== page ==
Madhukar Pai invited to first-ever UN High Level Meeting on Tuberculosis

Dr. Madhukar Pai will join heads of state, researchers and philanthropists at UN Headquarters to discuss how to address the world's most deadly infectious disease

Dr. Madhukar Pai, Director of McGill’s International Tuberculosis Centre, and Director of McGill Global Health Programs, has been invited to participate in an historic international gathering called the UN High Level Meeting on TB (UN HLMTB) in New York on September 26.

Dr. Pai will join more than 50 heads of state and hundreds of leaders, researchers and philanthropists at UN Headquarters, during the General Assembly Debate, to discuss how to address the most deadly infectious disease in the world today. Other participants include Bill Gates and Jane Philpott, Canada’s federal Minister of Indigenous Services, and former Minister of Health.

Dr. Madhukar Pai, Director of McGill’s International Tuberculosis Centre, and Director of McGill Global Health Programs.

“We would love to see the kind of political commitment that smallpox got, and that is the hope – that this high-level meeting will be the turning point for TB. Unless there is serious political commitment, funding and implementation, it will be impossible to meet disease reduction targets,” says Dr. Pai. “Political leaders need to wake up to the realities of the TB epidemic, and step up with clear actions and commitments.”

World’s deadliest infectious disease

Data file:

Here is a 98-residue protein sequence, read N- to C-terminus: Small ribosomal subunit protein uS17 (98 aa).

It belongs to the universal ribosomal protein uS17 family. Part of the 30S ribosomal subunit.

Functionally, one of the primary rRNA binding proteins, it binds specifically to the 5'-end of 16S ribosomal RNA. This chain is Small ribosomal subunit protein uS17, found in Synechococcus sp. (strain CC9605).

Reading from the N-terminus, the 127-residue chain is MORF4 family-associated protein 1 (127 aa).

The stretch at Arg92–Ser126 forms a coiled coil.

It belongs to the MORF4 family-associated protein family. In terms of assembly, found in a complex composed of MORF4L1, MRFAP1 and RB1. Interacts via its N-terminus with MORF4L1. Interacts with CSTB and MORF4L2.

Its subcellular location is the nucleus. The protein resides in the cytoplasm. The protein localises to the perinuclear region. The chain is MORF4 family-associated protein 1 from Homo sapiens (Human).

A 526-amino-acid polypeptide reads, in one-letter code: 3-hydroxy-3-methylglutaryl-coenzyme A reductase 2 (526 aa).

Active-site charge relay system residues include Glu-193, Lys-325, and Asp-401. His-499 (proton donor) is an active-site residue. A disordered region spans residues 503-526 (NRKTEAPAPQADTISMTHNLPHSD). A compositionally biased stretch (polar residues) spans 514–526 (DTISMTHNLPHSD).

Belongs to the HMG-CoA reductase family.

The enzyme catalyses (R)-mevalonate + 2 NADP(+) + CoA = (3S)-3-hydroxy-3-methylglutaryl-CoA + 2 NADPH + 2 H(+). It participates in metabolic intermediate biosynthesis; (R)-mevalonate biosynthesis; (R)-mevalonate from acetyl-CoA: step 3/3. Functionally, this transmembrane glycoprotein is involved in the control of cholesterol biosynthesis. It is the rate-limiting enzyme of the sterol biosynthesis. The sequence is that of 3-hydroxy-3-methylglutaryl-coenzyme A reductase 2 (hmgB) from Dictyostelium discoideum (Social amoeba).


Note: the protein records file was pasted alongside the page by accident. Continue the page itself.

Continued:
Globally, an estimated 10 million people developed TB in 2017, and 1.6 million people died – making it the world’s most deadly infectious disease.  Alarmingly, in 2017, 558,000 people were estimated to have developed TB that is resistant to rifampicin – the most effective first-line TB drug.

There are about 1,600 new cases of active TB reported in Canada every year, giving Canada one of the lowest rates of active TB in the world. However,  the news isn’t all good. Immigrants to Canada and the country’s Indigenous peoples are affected at a disproportionate rate.

“Inuit people in Canada are facing a burden that is nearly 300 times higher than in non-Indigenous, non-newcomer communities,” says Dr. Pai on the eve of the UN meeting. “The fact that a rich country like Canada has such disparities in health is a clear signal that we have not done enough to tackle TB and its social determinants, poor housing, poverty and crowding.”

In March 2018, Minister Philpott and Natan Obed, the President of Inuit Tapiriit Kanatami, announced a commitment to eliminate TB across Inuit Nunangat by 2030, and to reduce active TB by at least 50 per cent by 2025. Though long overdue, according to Dr. Pai, this commitment is a positive step in Canada’s fight against this deadly disease.

Seeking commitments from world leaders

A first draft of the UNHLMTB Political Declaration will be the basis for member states’ negotiations. The final Political Declaration is expected to be endorsed by Heads of State by the end of the day on September 26.

“Implementing the recommendations in the declaration is of great importance,” says Dr. Pai. “We are hoping country heads will make concrete pledges on what investments they will be making. And we hope there will be a mechanism to keep them accountable for their pledges and promises.”

The UNHLMTB on September 26 is the fifth high-level meeting devoted to a health issue convened by the UN. (The first was the 2001 Special Session on HIV/AIDS, followed by UNHLMs on Non-Communicable Diseases, Ebola, and Antimicrobial Resistance.)

Listen to a podcast with Dr Pai discussing the background on the UNHLMTB.

New study uncovers vast variation and significant deficits in tuberculosis care in urban India

 

 

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